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Steel makers anticipate Rs50bln annual tax revenue loss

June 18, 2021

ISLAMABAD: Four major steel industry associations on Thursday warned the government of at least Rs50 billion in tax revenue losses due to the policy measures announced in the budget for the next fiscal year.

Pakistan Association of Large Steel Producers (PALSP), Pakistan Steel Melters Association, Pakistan Shipbreakers Association and Pakistan Steel Lines Industry Association rejected the budget proposals during a news briefing.

The government was asked to reverse a decision of moving the steel industry from federal excise duty to general sales tax regime. This will give a freehand to more than 40 units located in federally-administered tribal area (FATA) to illegally sell tax-exempted goods across the country, they said.

Due to weak administrative controls, many rent-seekers have moved their steel manufacturing facilities to FATA areas, taken advantage of the tax incentives and abused the law by selling tax-free goods in settled areas.

Over the past few years, the steel capacity in FATA has risen to approximately one million tons per annum and represents about 16 percent of the long steel output of the country. “Continuation of this practice will lead to closure of many steel units, particularly in Punjab, over the next year,” said an industry official.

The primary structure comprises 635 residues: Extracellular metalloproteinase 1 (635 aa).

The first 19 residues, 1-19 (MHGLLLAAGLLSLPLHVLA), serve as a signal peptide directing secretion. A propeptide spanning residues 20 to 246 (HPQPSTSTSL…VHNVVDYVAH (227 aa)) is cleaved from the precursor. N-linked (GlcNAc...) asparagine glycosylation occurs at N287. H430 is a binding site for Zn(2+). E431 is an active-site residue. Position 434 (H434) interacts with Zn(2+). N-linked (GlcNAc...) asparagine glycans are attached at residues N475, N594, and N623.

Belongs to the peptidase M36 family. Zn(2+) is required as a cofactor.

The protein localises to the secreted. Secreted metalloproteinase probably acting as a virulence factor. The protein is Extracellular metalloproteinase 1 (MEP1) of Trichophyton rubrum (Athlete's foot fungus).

The government rejected another proposal of the steel industry to reduce turnover tax on downstream retailers to 0.25 percent. Currently, most steel retailers are forced to work in an undocumented environment due to the huge incidence of turnover tax. There is no reason for the retailers to join the tax net as the turnover tax wipes out their very small profit margins on selling the steel commodity.

“By rejecting the proposal, the government does not want to create documentation in the steel supply chain, improve ease of doing business and facilitate stakeholders towards compliance,” said the official.

The industry’s representatives said the government has not been able to walk the talk on its national tariff policy and has kept tariffs on primary raw materials for revenue reasons, which make the domestic industry uncompetitive. Currently, the raw material imports are taxed at 7 to 10 percent.

The steel industry criticises the government for not taking stakeholders onboard. If policy decisions are taken without consultation, it will be impossible for the regulators to implement the policy, said the industry officials.

Steel scrap prices rose from $300 at the beginning of the fiscal year to $535, translating into cost increase of Rs37,000. Duties and taxes on raw materials account for another Rs5,500 per ton. Electricity tariff increased 37 percent this fiscal year, climbing from Rs13.5 to Rs18.5 and causing a cost escalation of Rs4,000.

Cumulative cost increases are above Rs40,000 per ton, which is partly absorbed by the industry and balance has to be passed on by increasing prices.

Industry experts believe prices must rise again as recent electricity and raw material cost increases have not been passed on and manufacturers are working on razor thin margins.

The government was appealed to pay attention to the industry proposals to avert a major crisis that will jeopardise various developments.

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